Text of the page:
“Interesting, varied, and unusual points of view separate the merely talented from the truly gifted.”

Great artwork, or a compelling cover, can make you pick up a book you might have otherwise walked right past. Did you ever wonder who is behind all of that? Today we have a great interview with the woman behind the curtain, our Art Director, LJ.

1. How do you choose which illustrator will work on which book? 

In choosing an illustrator, we usually look for artists who have been published, though that in itself is not an absolute requirement.

Sometimes the author or editor will have a style or a specific illustrator in mind, so we will look at them first, as well as other illustrators working in that particular style or something similar.

We do occasionally publish first-timers, working closely with them to encourage their vision, to infuse them with confidence if they need it, and bring them through the publishing process successfully.

2. How do you decide what medium/style would work best for a manuscript?

For picture books, the tone of a story will almost tell us what the medium needs to be. A quiet, tender story suggests a softer medium such as watercolor or pastels and the style and colors will usually be softer as well. A wild and crazy story wants to have lots of lively motion, movement, brighter, more saturated colors, exaggeration of postures and facial expressions, and might be rendered digitally or in acrylics.

3. What makes an artist really stand out to you? Is there something that you recommend to new artists when submitting samples?

My number-one criterion is mastery—of their chosen medium and their drawing ability. Second, I look for consistency in every detail such as the ability to sustain a character in any pose or activity, any emotional expression or reaction, and to remember to remain constant with secondary elements like backgrounds, and who wears what clothing, or is the pirate’s patch always on the same eye throughout. Interesting, varied, and unusual points of view separate the merely talented from the truly gifted. I’m forever amazed at people who can draw straight out of their own imaginations without relying on seeing something in front of them.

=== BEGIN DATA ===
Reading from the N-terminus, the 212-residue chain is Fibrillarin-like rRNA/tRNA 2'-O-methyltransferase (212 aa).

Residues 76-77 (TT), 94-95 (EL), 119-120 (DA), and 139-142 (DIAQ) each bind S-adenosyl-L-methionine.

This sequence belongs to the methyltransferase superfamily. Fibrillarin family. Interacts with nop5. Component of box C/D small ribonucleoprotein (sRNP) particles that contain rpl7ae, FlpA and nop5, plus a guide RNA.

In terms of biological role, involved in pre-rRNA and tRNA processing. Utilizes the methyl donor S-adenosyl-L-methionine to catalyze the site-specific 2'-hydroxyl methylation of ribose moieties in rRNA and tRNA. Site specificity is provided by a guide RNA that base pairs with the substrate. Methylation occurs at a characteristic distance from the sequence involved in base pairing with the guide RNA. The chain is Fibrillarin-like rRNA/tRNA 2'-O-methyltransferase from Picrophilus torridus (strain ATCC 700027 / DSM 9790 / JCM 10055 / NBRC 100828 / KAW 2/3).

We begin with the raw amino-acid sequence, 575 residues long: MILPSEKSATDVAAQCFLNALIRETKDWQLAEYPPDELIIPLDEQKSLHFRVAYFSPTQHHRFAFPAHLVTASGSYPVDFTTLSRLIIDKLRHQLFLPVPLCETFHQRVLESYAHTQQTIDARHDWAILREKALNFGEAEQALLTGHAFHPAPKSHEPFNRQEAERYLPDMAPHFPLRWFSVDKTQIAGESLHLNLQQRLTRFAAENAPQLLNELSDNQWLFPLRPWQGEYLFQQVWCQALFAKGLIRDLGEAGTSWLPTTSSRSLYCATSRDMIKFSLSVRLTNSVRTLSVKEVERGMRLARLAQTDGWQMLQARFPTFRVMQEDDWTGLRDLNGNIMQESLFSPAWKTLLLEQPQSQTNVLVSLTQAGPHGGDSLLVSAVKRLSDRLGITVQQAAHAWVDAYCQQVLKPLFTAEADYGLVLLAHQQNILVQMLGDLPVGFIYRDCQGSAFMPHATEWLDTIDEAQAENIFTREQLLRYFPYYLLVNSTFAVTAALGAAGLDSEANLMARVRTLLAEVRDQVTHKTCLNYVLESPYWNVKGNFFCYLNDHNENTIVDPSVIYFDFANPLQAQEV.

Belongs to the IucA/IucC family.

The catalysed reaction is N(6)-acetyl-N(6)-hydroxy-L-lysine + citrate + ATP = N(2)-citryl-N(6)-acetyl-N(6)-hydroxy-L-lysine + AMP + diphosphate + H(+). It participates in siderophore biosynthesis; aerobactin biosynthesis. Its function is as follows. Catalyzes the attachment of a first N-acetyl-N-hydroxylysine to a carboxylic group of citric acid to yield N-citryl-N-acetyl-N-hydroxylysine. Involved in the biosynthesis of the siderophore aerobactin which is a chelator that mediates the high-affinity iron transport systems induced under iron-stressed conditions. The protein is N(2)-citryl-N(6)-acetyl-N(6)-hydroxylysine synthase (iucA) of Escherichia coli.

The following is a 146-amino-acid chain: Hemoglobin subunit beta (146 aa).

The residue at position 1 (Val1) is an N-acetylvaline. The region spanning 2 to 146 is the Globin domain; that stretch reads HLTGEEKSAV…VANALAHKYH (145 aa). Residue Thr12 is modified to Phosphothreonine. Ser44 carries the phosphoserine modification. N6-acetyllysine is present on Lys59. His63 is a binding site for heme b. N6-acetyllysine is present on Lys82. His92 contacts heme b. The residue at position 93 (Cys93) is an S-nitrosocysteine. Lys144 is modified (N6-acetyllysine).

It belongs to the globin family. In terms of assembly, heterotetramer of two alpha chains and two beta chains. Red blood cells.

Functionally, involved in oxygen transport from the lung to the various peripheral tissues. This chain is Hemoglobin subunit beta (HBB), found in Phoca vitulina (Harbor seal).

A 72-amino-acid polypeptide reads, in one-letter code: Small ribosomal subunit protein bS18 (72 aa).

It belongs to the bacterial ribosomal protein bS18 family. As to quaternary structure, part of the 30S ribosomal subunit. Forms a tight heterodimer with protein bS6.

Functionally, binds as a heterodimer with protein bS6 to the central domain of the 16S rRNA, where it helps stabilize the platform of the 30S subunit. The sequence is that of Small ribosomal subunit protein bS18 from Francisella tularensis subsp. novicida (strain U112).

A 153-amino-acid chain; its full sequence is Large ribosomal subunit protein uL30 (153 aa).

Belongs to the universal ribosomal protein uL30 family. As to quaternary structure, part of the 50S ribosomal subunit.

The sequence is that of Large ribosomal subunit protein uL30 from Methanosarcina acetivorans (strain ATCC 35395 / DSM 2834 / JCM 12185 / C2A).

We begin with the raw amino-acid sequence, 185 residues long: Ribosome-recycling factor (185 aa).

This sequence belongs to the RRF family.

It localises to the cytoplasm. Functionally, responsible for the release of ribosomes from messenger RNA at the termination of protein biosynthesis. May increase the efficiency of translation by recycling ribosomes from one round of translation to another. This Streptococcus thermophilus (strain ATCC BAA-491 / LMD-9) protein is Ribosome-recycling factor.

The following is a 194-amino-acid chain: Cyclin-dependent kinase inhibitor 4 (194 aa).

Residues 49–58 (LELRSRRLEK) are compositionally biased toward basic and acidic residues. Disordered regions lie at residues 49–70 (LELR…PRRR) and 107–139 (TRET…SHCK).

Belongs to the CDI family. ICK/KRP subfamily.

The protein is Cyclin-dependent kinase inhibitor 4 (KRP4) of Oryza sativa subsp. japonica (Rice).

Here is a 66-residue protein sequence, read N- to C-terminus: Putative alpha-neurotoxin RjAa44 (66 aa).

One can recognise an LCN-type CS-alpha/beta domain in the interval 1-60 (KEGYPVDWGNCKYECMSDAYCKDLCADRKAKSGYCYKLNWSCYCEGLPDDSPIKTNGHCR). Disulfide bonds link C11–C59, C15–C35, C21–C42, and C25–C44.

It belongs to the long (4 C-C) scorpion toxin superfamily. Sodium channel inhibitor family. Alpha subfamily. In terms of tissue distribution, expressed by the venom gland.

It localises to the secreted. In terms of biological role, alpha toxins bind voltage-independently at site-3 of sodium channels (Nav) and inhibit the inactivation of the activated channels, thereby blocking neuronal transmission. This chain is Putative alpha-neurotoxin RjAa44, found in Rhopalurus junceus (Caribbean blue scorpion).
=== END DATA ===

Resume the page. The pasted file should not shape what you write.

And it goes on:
As to new artists submitting samples: 

  • Never, ever send originals of anything; photocopies are fine. 
  • Send only your very best pieces that you enjoyed doing and that truly represent the way you want to work. 
  • Sending six to eight samples is plenty. 
  • Label everything with your name and phone or email. 
  • Send an SASE if you want samples returned. 
  • It’s a good idea to have your own web site or blog. 

4. What is the relationship between artist and art director like?

You always hope the relationship will be cordial, professional, collaborative. A finished book is the product of many and varied talents, of course. The artist “owns” the visual storyline as much as the author owns the words. Often the artist can create an even greater economy of words by showing something in the picture that the author can easily delete from the text. Or the artist can add to the richness and texture of the story by including something in the visual story that may never even be mentioned in the text. The creative process is intimate and revealing, and it isn’t unusual for a writer and editor to develop a strong connection. The same can go for an illustrator and art director—you just develop a sort of mutual admiration for the process and the end product and the people who help you get there.

5. What type of art direction is required for a picture book? 

Once contracts are signed and a project is underway, the first thing to do is develop a storyboard based on page breaks and the rhythm and pace of the story. This happens within our editorial and production group.

Notes are written establishing the characters, time period, settings, costuming, and other important visual details we want to point out to the artist. The notes are meant as a starting point only, to share our thoughts with the artist.

From there, each artist works in whatever way best suits him/her, but generally we will see “thumbnails,” small rough pencil sketches blocking the positions of objects, characters, and actions. We review them and offer feedback to the artist.